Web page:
Conscious or not, you just gotta be you

    [Part 1 of 2] Love is vulnerability, a quality that veteran emcee Common has never publicly lacked. Common, the mike-rocking Florida A&M dropout, Kanye’s leap-frogged prototype, has revealed on record his former partner’s abortion, his battle with alcoholism, his pimping propensity, his disdain for cup-swaying crunksters, his devotion to hip-hop, his all-consuming love for a certain green-eyed chanteuse.

    Not quite the rap heartthrob, Common served a modest but respectable stream of head-nodding suitors until he threw a little too much of himself into the ring. Electric Circus (2002), the work of an earnest and ambitious artist, appealed to neither critic nor consumer. Tag on outfits by Ashaka Givens, thought to be inspired by the enamoring rumored-man-eater Erykah Badu, and love-phobic hip-hoppers damn near wrote Common off.

    It’s been three short but eventful years, and Common, knowing full well what love is, has endeavored to resurrect himself. With his sixth album, Be, set to drop May 24 on Kanye West’s Geffen imprint, G.O.O.D. Music, he enlists his new boss for most of the soulful score and past-collaborator Jay Dee for a few choice appearances. One of the gritty Detroit musicologist’s selections is "Love Is," a poignant jazz-speckled track for the stubborn Chicagoan. Common rhymes, "If love is a place, I would go again," unruffled by the Electric Circus backlash. Common holds firm to the ethos of his 1994 classic "I Used to Love Her," but this time he plainly translates it for the contemporary consumer. Prefix’s Jalylah Burrell caught up with Common at the height of Be‘s immense buzz to get a sketch of who he be, where he’s been and where he and hip-hop are going.


    [more:]Prefix Magazine: I just got back to Brooklyn from Chicago, and there is really a lot of anticipation for your album. An indie deejay was telling me he couldn’t remember the last time he so anticipated a record. Given the serious criticism of Electric Circus, how does that make you feel?

    Common: It’s always good to get love. I’m excited. I feel like a new artist. I feel hungry. It’s a beautiful thing to have people being, “Yo, when the album coming?” Cats on the street, just real niggas on the street, just stop me like, “Yo, when the album coming?”

    PM: Can you break down the meaning of the album title?

    Common: [It] means to do without trying hard. You don’t have to try hard to be what you are. Just be. This album was about being natural and creating music that felt natural to me … and we didn’t try hard. I didn’t try to innovate and make a whole new sound or show that I’m one of the new fresh artists and most innovative artists. We just created music that felt right to us. We just let it be.

    All the songs that came together pretty much were just that: instinctual, [the] natural feeling of creating music. Any song that was taking too long, taking too much to do, didn’t make the album. It just wasn’t that spirit to it. This spirit was really about natural things coming together and accepting it for what it is.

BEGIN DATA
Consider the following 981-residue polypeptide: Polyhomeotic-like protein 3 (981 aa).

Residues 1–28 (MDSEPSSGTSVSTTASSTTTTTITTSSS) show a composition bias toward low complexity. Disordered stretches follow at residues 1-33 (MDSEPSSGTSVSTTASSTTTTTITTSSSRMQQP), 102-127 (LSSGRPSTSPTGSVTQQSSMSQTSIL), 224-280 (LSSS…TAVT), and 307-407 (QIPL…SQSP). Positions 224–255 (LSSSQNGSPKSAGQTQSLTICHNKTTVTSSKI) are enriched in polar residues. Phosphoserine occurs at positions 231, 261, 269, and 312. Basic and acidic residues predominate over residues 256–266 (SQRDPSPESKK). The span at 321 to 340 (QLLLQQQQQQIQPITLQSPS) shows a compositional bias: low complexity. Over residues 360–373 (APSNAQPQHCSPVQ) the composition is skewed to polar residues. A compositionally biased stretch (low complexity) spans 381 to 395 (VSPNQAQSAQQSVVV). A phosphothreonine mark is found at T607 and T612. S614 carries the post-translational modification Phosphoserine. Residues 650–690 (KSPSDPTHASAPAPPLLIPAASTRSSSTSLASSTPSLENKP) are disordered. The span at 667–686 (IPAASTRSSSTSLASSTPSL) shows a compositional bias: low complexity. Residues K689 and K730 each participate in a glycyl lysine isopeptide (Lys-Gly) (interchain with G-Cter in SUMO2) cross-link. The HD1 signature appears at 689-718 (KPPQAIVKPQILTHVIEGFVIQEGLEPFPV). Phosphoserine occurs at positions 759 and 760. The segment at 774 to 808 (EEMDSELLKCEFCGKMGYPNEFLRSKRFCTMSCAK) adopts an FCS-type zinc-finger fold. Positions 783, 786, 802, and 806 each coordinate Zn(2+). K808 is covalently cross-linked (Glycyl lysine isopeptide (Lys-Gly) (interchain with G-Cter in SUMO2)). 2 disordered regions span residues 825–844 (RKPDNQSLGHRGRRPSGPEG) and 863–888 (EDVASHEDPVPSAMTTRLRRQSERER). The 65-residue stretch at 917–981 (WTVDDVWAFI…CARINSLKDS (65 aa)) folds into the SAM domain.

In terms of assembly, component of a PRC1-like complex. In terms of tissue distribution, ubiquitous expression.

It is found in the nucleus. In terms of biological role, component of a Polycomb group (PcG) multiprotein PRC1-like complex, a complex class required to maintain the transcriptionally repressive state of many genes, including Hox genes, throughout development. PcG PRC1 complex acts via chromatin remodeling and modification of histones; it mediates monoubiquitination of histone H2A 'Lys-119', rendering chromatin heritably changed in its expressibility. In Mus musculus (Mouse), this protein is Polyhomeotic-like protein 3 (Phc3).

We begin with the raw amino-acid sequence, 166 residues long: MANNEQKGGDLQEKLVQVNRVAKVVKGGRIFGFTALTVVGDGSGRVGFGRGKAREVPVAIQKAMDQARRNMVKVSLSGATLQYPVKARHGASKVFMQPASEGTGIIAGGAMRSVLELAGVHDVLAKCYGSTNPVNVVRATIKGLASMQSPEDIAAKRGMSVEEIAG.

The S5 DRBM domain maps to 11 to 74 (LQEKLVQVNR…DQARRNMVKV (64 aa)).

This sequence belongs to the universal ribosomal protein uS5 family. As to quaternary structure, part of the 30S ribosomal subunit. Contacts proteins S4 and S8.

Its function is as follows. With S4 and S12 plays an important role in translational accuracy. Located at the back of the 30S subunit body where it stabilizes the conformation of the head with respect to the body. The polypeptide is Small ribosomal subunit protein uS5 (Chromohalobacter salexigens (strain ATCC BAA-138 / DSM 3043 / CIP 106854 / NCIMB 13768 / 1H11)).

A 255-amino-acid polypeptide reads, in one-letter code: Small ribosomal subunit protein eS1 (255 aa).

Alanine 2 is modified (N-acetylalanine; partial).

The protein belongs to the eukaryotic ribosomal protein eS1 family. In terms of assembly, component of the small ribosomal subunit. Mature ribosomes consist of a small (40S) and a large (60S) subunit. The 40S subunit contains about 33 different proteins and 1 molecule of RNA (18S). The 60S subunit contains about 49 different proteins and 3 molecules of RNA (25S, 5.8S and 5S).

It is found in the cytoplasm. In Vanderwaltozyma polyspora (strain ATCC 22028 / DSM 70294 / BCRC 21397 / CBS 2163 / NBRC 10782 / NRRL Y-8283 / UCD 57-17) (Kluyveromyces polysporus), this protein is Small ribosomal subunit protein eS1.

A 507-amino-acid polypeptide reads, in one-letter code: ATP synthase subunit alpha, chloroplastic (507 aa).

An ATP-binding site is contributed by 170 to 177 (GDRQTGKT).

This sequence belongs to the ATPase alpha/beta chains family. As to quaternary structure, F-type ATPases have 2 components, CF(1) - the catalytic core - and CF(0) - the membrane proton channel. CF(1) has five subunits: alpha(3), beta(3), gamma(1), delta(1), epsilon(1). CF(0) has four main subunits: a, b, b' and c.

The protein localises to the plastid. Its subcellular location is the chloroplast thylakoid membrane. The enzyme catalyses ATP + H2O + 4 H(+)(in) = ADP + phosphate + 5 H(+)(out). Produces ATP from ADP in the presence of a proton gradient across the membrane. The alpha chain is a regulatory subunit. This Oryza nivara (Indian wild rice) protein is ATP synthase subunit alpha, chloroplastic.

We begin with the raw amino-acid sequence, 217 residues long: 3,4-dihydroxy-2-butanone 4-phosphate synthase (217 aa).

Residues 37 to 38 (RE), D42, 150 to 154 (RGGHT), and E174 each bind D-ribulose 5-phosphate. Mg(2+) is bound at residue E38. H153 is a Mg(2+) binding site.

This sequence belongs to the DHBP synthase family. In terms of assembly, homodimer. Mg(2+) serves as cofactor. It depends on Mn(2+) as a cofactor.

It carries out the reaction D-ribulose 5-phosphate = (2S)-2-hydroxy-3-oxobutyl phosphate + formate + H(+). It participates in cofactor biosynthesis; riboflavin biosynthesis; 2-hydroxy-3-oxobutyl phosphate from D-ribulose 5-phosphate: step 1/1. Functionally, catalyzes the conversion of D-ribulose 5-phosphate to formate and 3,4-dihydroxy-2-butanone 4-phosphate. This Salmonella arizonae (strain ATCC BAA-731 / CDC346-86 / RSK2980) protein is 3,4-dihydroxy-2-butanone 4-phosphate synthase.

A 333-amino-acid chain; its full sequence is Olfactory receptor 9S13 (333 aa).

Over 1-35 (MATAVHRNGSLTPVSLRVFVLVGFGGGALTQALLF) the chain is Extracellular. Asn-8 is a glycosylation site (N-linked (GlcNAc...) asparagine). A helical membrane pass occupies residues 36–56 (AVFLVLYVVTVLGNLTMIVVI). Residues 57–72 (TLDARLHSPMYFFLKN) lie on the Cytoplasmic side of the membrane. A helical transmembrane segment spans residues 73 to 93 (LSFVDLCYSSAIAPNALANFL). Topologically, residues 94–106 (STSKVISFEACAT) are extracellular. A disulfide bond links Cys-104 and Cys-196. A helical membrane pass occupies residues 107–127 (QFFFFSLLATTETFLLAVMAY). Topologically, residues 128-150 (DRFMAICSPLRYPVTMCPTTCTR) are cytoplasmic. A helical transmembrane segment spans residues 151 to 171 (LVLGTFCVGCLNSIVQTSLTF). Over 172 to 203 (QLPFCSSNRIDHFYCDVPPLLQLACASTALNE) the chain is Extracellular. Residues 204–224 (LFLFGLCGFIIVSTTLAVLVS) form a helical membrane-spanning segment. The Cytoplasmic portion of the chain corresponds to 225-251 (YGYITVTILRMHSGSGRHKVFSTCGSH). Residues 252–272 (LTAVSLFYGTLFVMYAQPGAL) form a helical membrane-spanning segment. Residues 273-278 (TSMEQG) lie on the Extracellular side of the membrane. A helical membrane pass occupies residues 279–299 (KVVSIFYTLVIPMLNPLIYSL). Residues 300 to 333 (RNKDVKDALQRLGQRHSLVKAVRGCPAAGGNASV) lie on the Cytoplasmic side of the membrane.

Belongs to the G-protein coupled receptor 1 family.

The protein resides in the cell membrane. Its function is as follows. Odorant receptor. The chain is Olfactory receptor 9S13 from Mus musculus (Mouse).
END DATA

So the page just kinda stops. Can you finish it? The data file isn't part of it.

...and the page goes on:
PM: Do you feel like in the past you had tried too hard?

    Common: It wasn’t that I tried so hard, but I would always make an attempt to create innovative things. I would be like, “Okay, because I have done this album, let me do something entirely new.” And I think that was right for the time, because that’s what I knew hip-hop to be — something that’s creative and you always want to come with something fresh. I always felt like people would be bored if I did the same thing, and I would get bored. Sometimes the attempts came out right, and sometimes they was okay. Each album I did say, “Yo, I don’t want to repeat anything I’ve done before. I want to create some whole new sound.”

    PM: You made reference to tracks that didn’t make the album. How many tracks altogether did you guys record?

    Common: We recorded about seventeen tracks. It wasn’t a whole lot that we did. We recorded over a spread out amount of time because Kanye was touring a lot and doing a lot of things, promoting his album and the success of his album. J-Dilla, who also produced, was doing a lot of production and also was dealing with a sickness. He was sick for a while, and when he got better we was able to work more.

    PM: On Be, your intensity and enduring enthusiasm and earnestness is incredibly apparent and has some people forecasting this to be a rap classic. Where does that energy, earnestness and enthusiasm come from?

    Common: It just comes from being a hungry artist, loving music. It comes from God and faith, being like, I believe in myself. I do believe. I believe God put me here to do this, so let me just acknowledge and pursue my dreams and take the roller coasters of life and music, and this music career and be who you are, be hungry.

    I always want to grow, and I just got hungry, I guess, ‘cause people was talking a lot of shit. It gave me some inspiration, too, but more than anything it’s just about me creating music that I love and living out my dreams.